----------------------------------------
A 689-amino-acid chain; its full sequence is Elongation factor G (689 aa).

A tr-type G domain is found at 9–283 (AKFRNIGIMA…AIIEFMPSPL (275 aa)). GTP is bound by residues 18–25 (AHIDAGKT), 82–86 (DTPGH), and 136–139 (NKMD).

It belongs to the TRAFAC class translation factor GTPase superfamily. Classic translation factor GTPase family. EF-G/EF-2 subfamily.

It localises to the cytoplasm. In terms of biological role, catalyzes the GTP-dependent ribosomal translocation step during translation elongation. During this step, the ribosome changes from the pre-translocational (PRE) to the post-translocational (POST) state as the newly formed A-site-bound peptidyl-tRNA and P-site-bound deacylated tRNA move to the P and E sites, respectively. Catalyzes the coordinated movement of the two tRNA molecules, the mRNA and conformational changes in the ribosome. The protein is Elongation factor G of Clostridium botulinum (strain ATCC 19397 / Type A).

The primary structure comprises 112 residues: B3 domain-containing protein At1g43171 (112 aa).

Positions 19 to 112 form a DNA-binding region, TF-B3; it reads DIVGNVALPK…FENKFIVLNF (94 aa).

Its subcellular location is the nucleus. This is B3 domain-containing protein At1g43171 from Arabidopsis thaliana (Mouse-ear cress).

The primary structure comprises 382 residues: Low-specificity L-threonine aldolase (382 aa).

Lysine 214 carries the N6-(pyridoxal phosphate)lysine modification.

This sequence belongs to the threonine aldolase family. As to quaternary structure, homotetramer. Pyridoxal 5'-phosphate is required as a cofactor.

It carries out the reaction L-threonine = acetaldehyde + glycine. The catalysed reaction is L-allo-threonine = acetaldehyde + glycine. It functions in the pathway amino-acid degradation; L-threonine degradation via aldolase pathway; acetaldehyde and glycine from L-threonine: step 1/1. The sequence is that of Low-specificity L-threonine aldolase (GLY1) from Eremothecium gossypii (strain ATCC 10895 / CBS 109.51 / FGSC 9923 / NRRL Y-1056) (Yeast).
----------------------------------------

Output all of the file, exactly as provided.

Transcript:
A 689-amino-acid chain; its full sequence is Elongation factor G (689 aa).

A tr-type G domain is found at 9–283 (AKFRNIGIMA…AIIEFMPSPL (275 aa)). GTP is bound by residues 18–25 (AHIDAGKT), 82–86 (DTPGH), and 136–139 (NKMD).

It belongs to the TRAFAC class translation factor GTPase superfamily. Classic translation factor GTPase family. EF-G/EF-2 subfamily.

It localises to the cytoplasm. In terms of biological role, catalyzes the GTP-dependent ribosomal translocation step during translation elongation. During this step, the ribosome changes from the pre-translocational (PRE) to the post-translocational (POST) state as the newly formed A-site-bound peptidyl-tRNA and P-site-bound deacylated tRNA move to the P and E sites, respectively. Catalyzes the coordinated movement of the two tRNA molecules, the mRNA and conformational changes in the ribosome. The protein is Elongation factor G of Clostridium botulinum (strain ATCC 19397 / Type A).

The primary structure comprises 112 residues: B3 domain-containing protein At1g43171 (112 aa).

Positions 19 to 112 form a DNA-binding region, TF-B3; it reads DIVGNVALPK…FENKFIVLNF (94 aa).

Its subcellular location is the nucleus. This is B3 domain-containing protein At1g43171 from Arabidopsis thaliana (Mouse-ear cress).

The primary structure comprises 382 residues: Low-specificity L-threonine aldolase (382 aa).

Lysine 214 carries the N6-(pyridoxal phosphate)lysine modification.

This sequence belongs to the threonine aldolase family. As to quaternary structure, homotetramer. Pyridoxal 5'-phosphate is required as a cofactor.

It carries out the reaction L-threonine = acetaldehyde + glycine. The catalysed reaction is L-allo-threonine = acetaldehyde + glycine. It functions in the pathway amino-acid degradation; L-threonine degradation via aldolase pathway; acetaldehyde and glycine from L-threonine: step 1/1. The sequence is that of Low-specificity L-threonine aldolase (GLY1) from Eremothecium gossypii (strain ATCC 10895 / CBS 109.51 / FGSC 9923 / NRRL Y-1056) (Yeast).